Tommy Tregle’s self-designed, self-built boat is wonder of efficiency. Custom-built of welded aluminum, it is 18 feet long with a 12-inch V in the bottom. It looks like a hybrid between a mud boat and a bass boat with a center console.

But the dangest thing is his version of a Cajun anchor. A trolling motor mount on his bow has a 12-foot length of 1-inch PVC pipe in the bracket instead of the motor. (He has his trolling motor mounted on the opposite side of the bow.)

To give the relatively limber PVC pipe some backbone, Tregle has inserted a snuggly-fitted, solid wooden core. “Without the PVC, a bare wooden pole will break,” he said. “With the wood in the PVC, it will bend until you think it will break, but it won’t.”

Tregle started the wooden insert by finding a 12-foot length of fir with no knots. With a table saw, he ripped a square length of it slightly larger than the inside diameter of the PVC pipe.

He rounded the square wood to fit the pipe with a planer. He planed it just enough to fit in the pipe. As he shoved the wooden insert in, he planed the wood wherever it stuck in the pipe.

When he got near the end, rather than planning to wood down enough to fit, he heated the PVC pipe with a torch to make it expand, then jammed the wooden insert into it. When the PVC contracted as it cooled, it firmly gripped the insert. He then planed the exposed end of the insert to a point to allow it to more easily penetrate the lake’s bottom.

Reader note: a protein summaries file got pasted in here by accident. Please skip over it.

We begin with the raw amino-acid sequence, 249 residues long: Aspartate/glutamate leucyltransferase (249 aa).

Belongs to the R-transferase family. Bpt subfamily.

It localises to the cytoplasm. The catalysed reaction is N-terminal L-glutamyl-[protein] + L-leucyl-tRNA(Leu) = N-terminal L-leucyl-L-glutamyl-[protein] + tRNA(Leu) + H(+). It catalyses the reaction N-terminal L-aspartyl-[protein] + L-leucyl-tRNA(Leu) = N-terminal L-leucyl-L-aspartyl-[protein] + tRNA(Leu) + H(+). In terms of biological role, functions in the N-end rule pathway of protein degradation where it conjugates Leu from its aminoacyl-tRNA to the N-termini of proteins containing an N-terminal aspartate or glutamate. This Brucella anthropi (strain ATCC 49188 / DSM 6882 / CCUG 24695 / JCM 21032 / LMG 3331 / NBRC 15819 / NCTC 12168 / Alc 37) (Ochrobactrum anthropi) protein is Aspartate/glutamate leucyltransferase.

The pipe is clamped loosely enough in the trolling motor bracket to allow the pipe to be raised and lowered by hand. When he is ready to travel he pulls the pipe up until the expanded end at the bottom is snug in the bracket, then picks up the bracket just like he does with the one holding his trolling motor.

He didn’t seem impressed by my enthusiasm over his invention, but explained its value. “If you get on a good spot, it’s hard to hold the boat right with a trolling motor. You might catch 10 in a good spot with the anchor. Without it, you might catch one.”